Sunday, September 02, 2007

Thoughts on the Tenure Clock

Along with keys to an office and a password for a computer, new tenure-track faculty members are also handed a welcoming gift: an invisible - yet very real - tenure clock. This clock starts ticking from the moment that new faculty sign their contracts, will be paused for very few reasons (maternity/paternity leave or serious illness being two of the top legitimate reasons) and will only stop ticking 5-7 years later, when the faculty member will either be granted tenure or asked to leave the premises forever.

Some new faculty members hear the ticking of their clocks for their entire pre-tenure appointment; they will fret over it from day one and all of their efforts will be aimed at attaining tenure. Other new faculty members either don't hear their clocks or choose to ignore them and simply do the best that they can, adopting a "I'll worry about that pesky clock later" attitude.

I don't know which approach is best, but I am certainly in the latter category. I like to think that having not worried about it for years on end means that I have been doing my best simply for the sake of doing my best. I have been striving for excellence in my academic appointment simply because that is what I do. I'm a type A who rarely settles for "second best" if there is anything that I can do to avoid it.

Because of this approach it goes without saying that the fact that my tenure application is now rolling forward has caught me off guard. How did this happen so quickly? Wasn't it only yesterday that I was a bright-eyed, bushy-tailed new faculty member? Apparently not, buck-o, your time has come. I now have less than a year to prove to the University that they wish to keep me on forever and ever if I don't want to face the so-called "terminal year".

Terminal year?! Who came up with that awful term?

Of course it's not only this year that matters. Everything that I have done (or not done) over the years will be scrutinized. My research, my teaching, my peer and student reviews/evaluations -- all will be placed under the proverbial microscope. And, really, I know that I have nothing to worry about because they are all very positive. Err, let's rephrase that: I think that I have nothing to worry about because they are all very positive.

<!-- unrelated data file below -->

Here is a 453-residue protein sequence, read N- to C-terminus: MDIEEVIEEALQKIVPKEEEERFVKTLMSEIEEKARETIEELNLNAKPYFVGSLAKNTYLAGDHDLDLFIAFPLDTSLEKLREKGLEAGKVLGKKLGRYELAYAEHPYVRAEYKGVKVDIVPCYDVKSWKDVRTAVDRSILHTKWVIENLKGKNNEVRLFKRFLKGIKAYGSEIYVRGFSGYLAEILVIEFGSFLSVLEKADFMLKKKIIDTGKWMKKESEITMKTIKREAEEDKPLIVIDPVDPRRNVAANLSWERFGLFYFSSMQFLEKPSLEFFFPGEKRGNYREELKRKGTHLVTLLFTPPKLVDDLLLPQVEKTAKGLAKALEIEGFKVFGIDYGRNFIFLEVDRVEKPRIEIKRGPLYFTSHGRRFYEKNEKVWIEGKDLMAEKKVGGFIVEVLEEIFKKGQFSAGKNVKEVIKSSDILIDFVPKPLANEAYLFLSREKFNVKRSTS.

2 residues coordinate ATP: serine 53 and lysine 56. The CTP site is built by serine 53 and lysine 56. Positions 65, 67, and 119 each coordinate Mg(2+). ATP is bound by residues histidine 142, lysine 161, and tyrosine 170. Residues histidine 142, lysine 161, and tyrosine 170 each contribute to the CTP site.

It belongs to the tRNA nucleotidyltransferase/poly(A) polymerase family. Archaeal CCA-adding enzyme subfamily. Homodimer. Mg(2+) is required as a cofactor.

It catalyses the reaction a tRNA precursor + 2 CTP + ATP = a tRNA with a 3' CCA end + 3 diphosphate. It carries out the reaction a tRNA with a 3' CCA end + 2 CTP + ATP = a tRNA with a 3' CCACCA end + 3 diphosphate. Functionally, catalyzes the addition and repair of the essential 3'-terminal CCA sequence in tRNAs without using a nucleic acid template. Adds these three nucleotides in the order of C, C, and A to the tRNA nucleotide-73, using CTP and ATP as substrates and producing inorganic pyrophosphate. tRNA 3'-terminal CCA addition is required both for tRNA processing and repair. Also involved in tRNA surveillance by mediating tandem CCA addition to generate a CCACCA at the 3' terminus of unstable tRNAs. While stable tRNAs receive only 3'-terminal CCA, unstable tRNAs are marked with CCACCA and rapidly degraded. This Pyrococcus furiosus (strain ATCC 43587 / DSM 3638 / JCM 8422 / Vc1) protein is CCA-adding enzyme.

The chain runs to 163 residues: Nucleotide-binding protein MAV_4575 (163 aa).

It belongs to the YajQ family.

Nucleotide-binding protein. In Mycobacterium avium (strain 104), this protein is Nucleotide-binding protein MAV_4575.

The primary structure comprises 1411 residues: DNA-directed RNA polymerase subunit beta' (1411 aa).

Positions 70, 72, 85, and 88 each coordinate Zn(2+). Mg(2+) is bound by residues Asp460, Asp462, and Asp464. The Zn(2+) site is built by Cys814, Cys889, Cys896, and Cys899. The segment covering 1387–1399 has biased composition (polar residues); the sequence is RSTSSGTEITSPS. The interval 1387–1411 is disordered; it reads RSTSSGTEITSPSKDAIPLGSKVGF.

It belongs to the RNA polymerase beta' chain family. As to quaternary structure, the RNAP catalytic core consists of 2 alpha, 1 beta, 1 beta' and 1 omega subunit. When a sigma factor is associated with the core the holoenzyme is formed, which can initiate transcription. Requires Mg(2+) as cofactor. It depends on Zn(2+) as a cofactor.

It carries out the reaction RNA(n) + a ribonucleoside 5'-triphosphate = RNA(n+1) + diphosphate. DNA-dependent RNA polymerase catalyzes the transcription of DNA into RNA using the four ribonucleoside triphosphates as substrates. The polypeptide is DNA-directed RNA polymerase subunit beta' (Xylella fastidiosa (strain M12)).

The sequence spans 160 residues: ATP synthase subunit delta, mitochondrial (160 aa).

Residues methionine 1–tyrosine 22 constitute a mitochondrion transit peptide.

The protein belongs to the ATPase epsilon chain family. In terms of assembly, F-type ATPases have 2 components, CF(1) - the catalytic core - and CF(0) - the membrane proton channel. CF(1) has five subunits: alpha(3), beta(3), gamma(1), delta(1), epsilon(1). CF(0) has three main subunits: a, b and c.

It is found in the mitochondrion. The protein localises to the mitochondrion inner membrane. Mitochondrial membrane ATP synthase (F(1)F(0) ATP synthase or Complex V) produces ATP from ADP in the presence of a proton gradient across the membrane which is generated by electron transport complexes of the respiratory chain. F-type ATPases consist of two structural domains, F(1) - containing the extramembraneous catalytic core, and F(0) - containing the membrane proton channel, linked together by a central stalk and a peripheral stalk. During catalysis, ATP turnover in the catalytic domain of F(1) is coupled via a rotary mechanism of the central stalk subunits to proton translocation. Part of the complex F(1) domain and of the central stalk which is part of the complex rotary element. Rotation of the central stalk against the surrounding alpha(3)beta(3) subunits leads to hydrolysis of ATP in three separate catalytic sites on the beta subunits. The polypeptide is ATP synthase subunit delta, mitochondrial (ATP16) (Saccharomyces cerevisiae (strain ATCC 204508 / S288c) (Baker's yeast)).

But. I didn't anticipate how stressful this year would be. There's a new fear running under the surface -- a low but constant level of anxiety that is foreign to me. I don't quite understand when tenure became so important to me, but it has.

I may not understand when but I understand why. Teaching medical students makes me so incredibly and unbelievably happy. If I miss this one shot at tenure then I will no longer be in an academic appointment that allows me to teach within the pre-clinical years. That. Will. Make. Me. Very. Sad.

Bah. That's enough thinking about that for now. I need to relax, perhaps have a coff-ay and worry about the possibility of the no work, no mon-ay situation later. Heh heh.


Midwife with a Knife said...

I'm surprised that your institution has you leave if you don't get tenure on time. There's no, "Why don't you keep at it for a couple of years and then try again?"

That seems awfully foolish for them, they are risking loosing many good teachers and scientists that way, it seems.

Dr. K said...

MWAK: As a non-tenured faculty member, I have nothing further to say about this.

However, should you wish to know more ... a tenured faculty member may direct you to: